The drama of the piece is just as strong. Lance and Daniel’s storyline is filled with tension of every kind, all leading to episode 6, which is one of the best single episodes of TV ever. The episode is a look back through Lance’s life to the present moment all the while sound tracked by Eurhythmics and Annie Lennox. Nri was nominated for a BAFTA for his portrayal as Lance and no-where is it clearer why than this episode. Meanwhile, Murray’s gives a terrifyingly intense performance as Daniel. Sublime is all I can say.

So with all this brilliance, why wasn’t it more warmly received? I remember going on Twitter after the first episode aired and being annoyed by how many people didn’t seem to get it. Some tweeted about how they didn’t see themselves represented in the characters – personally offended by the idea that all gay men listen to Kylie.

While they claimed to not believe in the characters, I feel it was actually because the characters are too real that some viewers were put off. I don’t mean that all gay men are truly Kylie fanatics (not everyone has such good taste) and sure there’s obviously an element of heightened reality in the show, but that the essences of the characters, the emotions behind them are so honest. They’re difficult characters to like because they uncover ugly truths about all of us.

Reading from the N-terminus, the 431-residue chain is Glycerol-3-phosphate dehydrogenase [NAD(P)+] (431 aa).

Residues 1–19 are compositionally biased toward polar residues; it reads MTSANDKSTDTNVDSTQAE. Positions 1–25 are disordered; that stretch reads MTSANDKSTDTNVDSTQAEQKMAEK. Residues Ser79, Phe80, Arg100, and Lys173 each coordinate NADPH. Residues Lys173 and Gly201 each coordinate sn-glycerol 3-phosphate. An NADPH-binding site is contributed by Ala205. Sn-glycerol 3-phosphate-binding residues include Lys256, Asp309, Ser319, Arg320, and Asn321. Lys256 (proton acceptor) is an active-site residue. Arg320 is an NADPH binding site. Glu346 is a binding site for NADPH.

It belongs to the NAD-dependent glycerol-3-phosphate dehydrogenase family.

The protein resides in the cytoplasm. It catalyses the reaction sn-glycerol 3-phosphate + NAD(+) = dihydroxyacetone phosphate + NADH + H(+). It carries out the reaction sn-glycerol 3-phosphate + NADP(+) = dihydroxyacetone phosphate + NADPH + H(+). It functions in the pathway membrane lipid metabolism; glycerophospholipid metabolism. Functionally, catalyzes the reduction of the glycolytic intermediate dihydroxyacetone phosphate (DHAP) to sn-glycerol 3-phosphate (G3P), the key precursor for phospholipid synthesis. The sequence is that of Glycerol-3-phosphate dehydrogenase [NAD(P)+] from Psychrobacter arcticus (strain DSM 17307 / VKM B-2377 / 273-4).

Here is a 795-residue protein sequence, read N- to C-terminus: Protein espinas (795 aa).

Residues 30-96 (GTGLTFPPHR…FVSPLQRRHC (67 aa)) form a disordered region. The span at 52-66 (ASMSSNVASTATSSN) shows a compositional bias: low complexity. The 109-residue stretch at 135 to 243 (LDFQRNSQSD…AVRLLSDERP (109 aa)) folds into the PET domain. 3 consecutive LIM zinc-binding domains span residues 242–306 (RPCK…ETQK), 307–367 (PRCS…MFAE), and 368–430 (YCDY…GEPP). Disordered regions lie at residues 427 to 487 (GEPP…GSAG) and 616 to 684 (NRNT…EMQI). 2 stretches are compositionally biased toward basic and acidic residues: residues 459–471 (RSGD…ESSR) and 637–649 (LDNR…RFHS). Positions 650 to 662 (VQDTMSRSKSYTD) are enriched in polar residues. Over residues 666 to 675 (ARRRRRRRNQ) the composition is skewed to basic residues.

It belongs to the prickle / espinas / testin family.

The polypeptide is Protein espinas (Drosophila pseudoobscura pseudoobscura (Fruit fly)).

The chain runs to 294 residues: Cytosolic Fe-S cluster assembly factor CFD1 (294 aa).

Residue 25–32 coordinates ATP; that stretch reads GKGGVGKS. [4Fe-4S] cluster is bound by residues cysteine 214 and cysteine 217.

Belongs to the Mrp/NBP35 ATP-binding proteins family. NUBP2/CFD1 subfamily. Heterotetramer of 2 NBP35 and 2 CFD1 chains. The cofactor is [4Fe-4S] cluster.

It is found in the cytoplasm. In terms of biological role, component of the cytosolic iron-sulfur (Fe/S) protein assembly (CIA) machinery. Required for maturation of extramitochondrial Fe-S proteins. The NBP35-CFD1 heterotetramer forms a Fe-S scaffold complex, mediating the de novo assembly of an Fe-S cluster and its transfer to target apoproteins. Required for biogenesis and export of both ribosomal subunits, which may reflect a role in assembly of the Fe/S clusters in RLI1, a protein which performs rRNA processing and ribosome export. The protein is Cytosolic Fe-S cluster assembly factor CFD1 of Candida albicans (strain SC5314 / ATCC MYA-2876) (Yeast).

It’s not like we don’t necessarily enjoy watching unlikeable characters, probably quite the contrary. For example, Aiden Gillen’s Stuart in Queer as Folk was narcissistic and manipulative but that doesn’t change the love of the show. But Stuart isn’t really that unappealing, is he? Sure he’s a prick but he’s also sexy and successful – not bad things to be, very entertaining to watch.

Cucumber shows a deeper truth – not just about queer men, but about everyone. The characters in Cucumber, especially Henry, are filled with shame and self-loathing. Henry’s weak, he’s often shallow – rather than sensibly following convention and marrying his nice boyfriend he goes searching for more. And Vincent Franklin plays him so excellently. But despite all this, I like him – not sure why, I just do. Maybe it’s the raw honesty there.